Magazine article Screen International

'Captain America: Civil War': Review

Magazine article Screen International

'Captain America: Civil War': Review

Article excerpt

Dirs: Anthony Russo, Joe Russo. US. 2016. 147mins

A gargantuan entertainment that finds room for a little emotional resonance underneath the sterling spectacle, Captain America: Civil War confidently juggles several Marvel superheroes, introduces a few more and even reintroduces an old favourite for a well-paced, thoroughly satisfying, completely overstuffed action-thriller.

A little more mournful in tone than previous Marvel films, Civil War is the latest validation of the studio's investment in sharp character-driven stories and adroit actors, resulting in a blockbuster in which the plot has legitimate significance - even if, deep down, we know that this showdown between Captain America and Iron Man won't be the final word in a franchise that's already planning several more sequels.

Hitting multiple territories, including the UK, by late April before arriving in US theatres on May 6, Civil War will try to become the fourth Marvel film (after The Avengers, Avengers: Age Of Ultron and Iron Man 3) to gross more than $1 billion worldwide. Featuring Captain America, Iron Man and a few other Avengers - not to mention Spider-Man - this follow-up to 2014's Captain America: The Winter Soldier (which netted $714 million globally) seems poised to kick offthe summer movie season in fabulous fashion. Strong reviews, which will probably compare it very favourably to another comic-book movie about warring superheroes, the much-maligned Batman V Superman, will only further boost Civil War's must-see status.

After the accidental death of innocent bystanders during a battle in Lagos, Nigeria, Captain America (Chris Evans) draws the ire of the world's governments, who want the Avengers to sign an accord that puts them under the jurisdiction of the United Nations. Tony Stark (Robert Downey Jr.), better known as Iron Man, thinks that's a good idea, adamant that their powers need to be checked. But Captain America disagrees, fearful of what will happen if the UN blocks the Avengers from pursuing their mission to protect earth from evil.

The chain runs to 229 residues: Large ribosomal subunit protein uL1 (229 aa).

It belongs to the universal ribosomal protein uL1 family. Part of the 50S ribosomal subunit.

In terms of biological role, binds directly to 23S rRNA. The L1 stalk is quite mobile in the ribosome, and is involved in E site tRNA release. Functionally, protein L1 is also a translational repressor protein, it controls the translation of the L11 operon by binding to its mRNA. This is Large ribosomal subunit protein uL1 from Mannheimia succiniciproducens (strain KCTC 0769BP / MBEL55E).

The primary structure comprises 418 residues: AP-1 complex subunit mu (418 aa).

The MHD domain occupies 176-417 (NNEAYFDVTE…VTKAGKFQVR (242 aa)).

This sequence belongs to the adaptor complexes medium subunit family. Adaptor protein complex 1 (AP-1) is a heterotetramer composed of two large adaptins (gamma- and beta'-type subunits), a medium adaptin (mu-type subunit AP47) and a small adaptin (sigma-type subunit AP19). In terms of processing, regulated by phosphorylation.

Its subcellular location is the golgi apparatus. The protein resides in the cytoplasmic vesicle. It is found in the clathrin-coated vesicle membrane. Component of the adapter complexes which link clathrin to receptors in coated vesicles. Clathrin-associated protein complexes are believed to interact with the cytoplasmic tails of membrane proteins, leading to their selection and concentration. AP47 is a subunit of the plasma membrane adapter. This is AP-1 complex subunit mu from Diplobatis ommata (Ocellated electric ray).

The tension between these two heroes intensifies when Captain's old friend Bucky Barnes (Sebastian Stan), a.k.a. the Winter Soldier, is believed to have been behind a fatal bombing of a UN security meeting. Barnes swears he's innocent, despite video evidence to the contrary, and Captain America rushes to his defence, which puts him in the crosshairs of Iron Man, Black Widow (Scarlett Johansson) and other Avengers who believe that their colleague has gone rogue.

Like The Winter Soldier, Civil War was directed by Anthony and Joe Russo and written by Christopher Markus and Stephen McFeely, and the two films share an emphasis on smart, spare narratives that boast a mystery-thriller element. In Civil War, the central question is whether the Winter Soldier was indeed behind the bombing - and if not him, then who? (Also, what does a mysterious lone operative named Zemo, played by Daniel Brühl with eerie calm, want with Barnes?)

Of course, to call this film's story "spare" might seem odd considering how many characters figure into the plot. But as opposed to the Avengers movies, in which several major superheroes need sufficient screen time to satisfy their specific fan bases, Civil War is ultimately the story of Captain America and Iron Man's ideological divide, which throws them into conflict, and so all the supporting players line up behind these two combatants. …

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